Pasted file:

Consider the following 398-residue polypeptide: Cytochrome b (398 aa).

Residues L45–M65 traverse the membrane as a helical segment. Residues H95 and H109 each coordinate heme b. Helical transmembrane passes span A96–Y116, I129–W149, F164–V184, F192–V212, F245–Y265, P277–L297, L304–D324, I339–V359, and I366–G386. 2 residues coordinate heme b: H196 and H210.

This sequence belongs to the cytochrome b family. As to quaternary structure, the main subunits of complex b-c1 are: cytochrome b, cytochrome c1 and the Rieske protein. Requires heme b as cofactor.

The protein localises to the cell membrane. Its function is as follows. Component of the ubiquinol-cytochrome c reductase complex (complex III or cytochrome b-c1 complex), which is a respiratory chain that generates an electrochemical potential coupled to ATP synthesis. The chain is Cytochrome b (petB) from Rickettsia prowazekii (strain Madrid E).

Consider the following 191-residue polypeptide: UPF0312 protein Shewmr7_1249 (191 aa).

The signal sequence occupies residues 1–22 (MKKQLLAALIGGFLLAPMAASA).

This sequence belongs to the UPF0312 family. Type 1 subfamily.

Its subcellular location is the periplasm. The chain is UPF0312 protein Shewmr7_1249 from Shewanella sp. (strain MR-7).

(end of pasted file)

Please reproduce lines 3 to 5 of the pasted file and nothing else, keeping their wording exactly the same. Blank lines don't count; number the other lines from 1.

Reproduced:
This sequence belongs to the cytochrome b family. As to quaternary structure, the main subunits of complex b-c1 are: cytochrome b, cytochrome c1 and the Rieske protein. Requires heme b as cofactor.

The protein localises to the cell membrane. Its function is as follows. Component of the ubiquinol-cytochrome c reductase complex (complex III or cytochrome b-c1 complex), which is a respiratory chain that generates an electrochemical potential coupled to ATP synthesis. The chain is Cytochrome b (petB) from Rickettsia prowazekii (strain Madrid E).

Consider the following 191-residue polypeptide: UPF0312 protein Shewmr7_1249 (191 aa).